1. This is a special appeal against the judgment of Mr. Justice Mootham, as his lordship then was, refusing to issue the writs prayed for by the appellant in the writ application moved by him in this Court. The appellant was a commercial clerk in the service of the Northern Railway. He was a temporary employee subject to the terms of the contract executed on 21 February 1949. One of the terms of the contract was that his services could be terminated on fourteen days' notice. A charge was framed against him for misconduct but later on it was given up and his services were not terminated because of the alleged misconduct but because 'his services were no longer required by the administration' and he was removed from service in terms of the conditions of service giving fourteen days' pay in lieu of notice. The order of dismissal was passed by the divisional superintendent, Kanpur area, He appealed to the divisional superintendent Northern Railway, Allahabad. His appeal was rejected. Then he appealed to the General Manager, but the General Manager does not appear to have interfered. Then he filed a writ application in this Court impleading the Union of India, the General Manager, the divisional superintendent, Allahabad, and the superintendent, Kanpur area, as opposite parties. His application was contested by all the respondents thereby showing that they were in agreement with the order of dismissal. His application was dismissed on the ground that Article 311 did not apply to the case as he had been dismissed not for misconduct but in terms of his contract of service. This view was perfectly correct vide Jayanti Prasad v. State of Uttar Pradesh 1951 A.L.J.R. 540; Gopal Krishna Potney v. Union of India : AIR1954SC632 ; and Satish Chandra v. Union of India : 4SCR655 .
2. Learned Counsel for the appellant says that he was removed from service by an order of the superintendent, Kanpur area, who was not one of the heads of departments as mentioned in Rule 1708 of the Indian Railway Establishment Code, Vol. I, although he was the person who appointed the appellant in service. Rule 1708 is as follows:
1708. Removal from Service: A railway servant shall be liable to be removed from the service in the following circumstances, viz;--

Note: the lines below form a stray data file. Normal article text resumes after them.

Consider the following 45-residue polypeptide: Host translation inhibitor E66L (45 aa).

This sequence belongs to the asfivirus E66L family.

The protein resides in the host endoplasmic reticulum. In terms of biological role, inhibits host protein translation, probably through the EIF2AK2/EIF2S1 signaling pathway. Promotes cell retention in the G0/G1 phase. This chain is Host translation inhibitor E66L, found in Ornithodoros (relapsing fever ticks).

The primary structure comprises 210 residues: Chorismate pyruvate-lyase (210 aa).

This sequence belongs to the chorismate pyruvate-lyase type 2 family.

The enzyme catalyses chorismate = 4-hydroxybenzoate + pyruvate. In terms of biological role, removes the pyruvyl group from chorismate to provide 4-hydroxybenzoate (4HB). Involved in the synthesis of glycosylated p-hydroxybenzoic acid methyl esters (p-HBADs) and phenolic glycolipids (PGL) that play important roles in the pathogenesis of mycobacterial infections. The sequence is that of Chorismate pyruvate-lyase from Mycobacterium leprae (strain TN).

(ii) committing any offence for which he may be dismissed under Rule 1706,
(iii) repeated minor offences,
(iv) absenting himself or overstaying sanctioned leave, without sufficient cause,
(v) incivility to the public.
Then there is a proviso to this rule on which the learned Counsel relies:
Provided that nothing in these rules shall abrogate the right of a General Manager, in exceptional circumstances, to remove a non-pensionable non-gazetted railway servant from service in terms of his agreement without application of the procedure described in the rules in this section and without assigning any reasons if he considers it desirable to do so. This power shall not be delegated to an authority lower than a head of a department.
The heads of departments are mentioned at p. 2045 of Vol. II of the Indian Railway Establishment Code. The list does not include the superintendent of a particular area. The argument of the learned Counsel is that he could not be removed from service by the superintendent, Kanpur area, under the proviso to Rule 1708. Rule 1708 relates to 'removal from service' on grounds mentioned in the rule which are all grounds of misconduct. The proviso provides an exception to the general rule. This exception relates to removal of a non-pensionable non-gazetted railway servant from service in terms of his agreement. No blame is attached when a person is removed in accordance with the terms of his service. If the railway administration accepts the termination of service of a railway servant in terms of his contract of service by the authority appointing him even though that authority is not the head of the department within the meaning of Rule 1708, such termination of service cannot be disputed by the servant. In the present case it is quite obvious that the Union of India and the General Manager, Northern Railway, both accepted the position that the services of the appellant had been rightly terminated. In the circumstances we think that the appellant cannot question the termination of his service. There is no force in this appeal. It is dismissed.